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Semantic Sentiment Analysis 2014

The First Workshop on Semantic Sentiment Analysis at ESWC2014, Hersonissos, Crete, 25 May, 2014


Semantic Web and Sentiment Analysis

As the Web rapidly evolves, people are becoming increasingly enthusiastic about interacting, sharing, and collaborating through social networks, online communities, blogs, wikis, and the like. In recent years, this collective intelligence has spread to many different areas, with particular focus on fields related to everyday life such as commerce, tourism, education, and health, causing the size of the social web to expand exponentially.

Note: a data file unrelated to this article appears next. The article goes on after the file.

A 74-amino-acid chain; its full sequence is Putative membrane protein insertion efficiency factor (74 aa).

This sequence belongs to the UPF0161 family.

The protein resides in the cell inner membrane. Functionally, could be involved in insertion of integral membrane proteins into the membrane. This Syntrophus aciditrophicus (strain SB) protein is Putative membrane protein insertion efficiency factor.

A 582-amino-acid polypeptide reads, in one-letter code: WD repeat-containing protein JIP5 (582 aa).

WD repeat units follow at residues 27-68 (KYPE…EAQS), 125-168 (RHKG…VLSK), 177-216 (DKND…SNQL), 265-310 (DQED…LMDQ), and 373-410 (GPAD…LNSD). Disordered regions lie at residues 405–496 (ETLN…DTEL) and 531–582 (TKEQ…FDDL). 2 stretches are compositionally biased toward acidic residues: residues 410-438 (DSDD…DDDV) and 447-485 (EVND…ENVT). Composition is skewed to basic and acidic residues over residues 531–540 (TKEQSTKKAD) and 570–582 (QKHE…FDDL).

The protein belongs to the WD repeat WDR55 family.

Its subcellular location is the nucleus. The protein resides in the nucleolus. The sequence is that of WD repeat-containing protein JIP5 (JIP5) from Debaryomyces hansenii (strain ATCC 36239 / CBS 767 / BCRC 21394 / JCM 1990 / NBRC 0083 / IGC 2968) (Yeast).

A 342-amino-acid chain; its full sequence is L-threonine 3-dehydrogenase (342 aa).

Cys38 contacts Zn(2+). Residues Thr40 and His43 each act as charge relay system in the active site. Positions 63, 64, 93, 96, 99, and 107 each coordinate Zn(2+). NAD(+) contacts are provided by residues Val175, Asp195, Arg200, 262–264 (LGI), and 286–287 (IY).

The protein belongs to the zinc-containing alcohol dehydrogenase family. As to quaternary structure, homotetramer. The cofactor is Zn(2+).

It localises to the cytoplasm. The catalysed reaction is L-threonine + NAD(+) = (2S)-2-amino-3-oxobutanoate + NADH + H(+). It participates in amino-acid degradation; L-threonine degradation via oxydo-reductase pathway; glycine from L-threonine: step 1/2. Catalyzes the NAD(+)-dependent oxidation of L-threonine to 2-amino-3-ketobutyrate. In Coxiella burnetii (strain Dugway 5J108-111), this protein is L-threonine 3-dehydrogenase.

The opportunity to capture the sentiment of the general public about social events, political movements, company strategies, marketing campaigns, and product preferences has raised growing interest both within the scientific community, leading to many exciting open challenges, as well as in the business world, due to the remarkable benefits to be had from marketing prediction. However, the distillation of knowledge from such a large amount of unstructured information, is so difficult that hybridizing different methods from complementary disciplines facing similar challenges is a key activity.

Various Natural Language Processing techniques have been applied to process texts to detect subjective statements and their sentiment. This task is known as sentiment analysis, and overlaps with opinion mining. Sentiment analysis over social media faces several challenges due to informal language, uncommon abbreviations, condensed text, ambiguity, illusive context, etc. Much work in recent years focused on investigating new methods for overcoming these problems to increase sentiment analysis accuracy over Twitter and the like.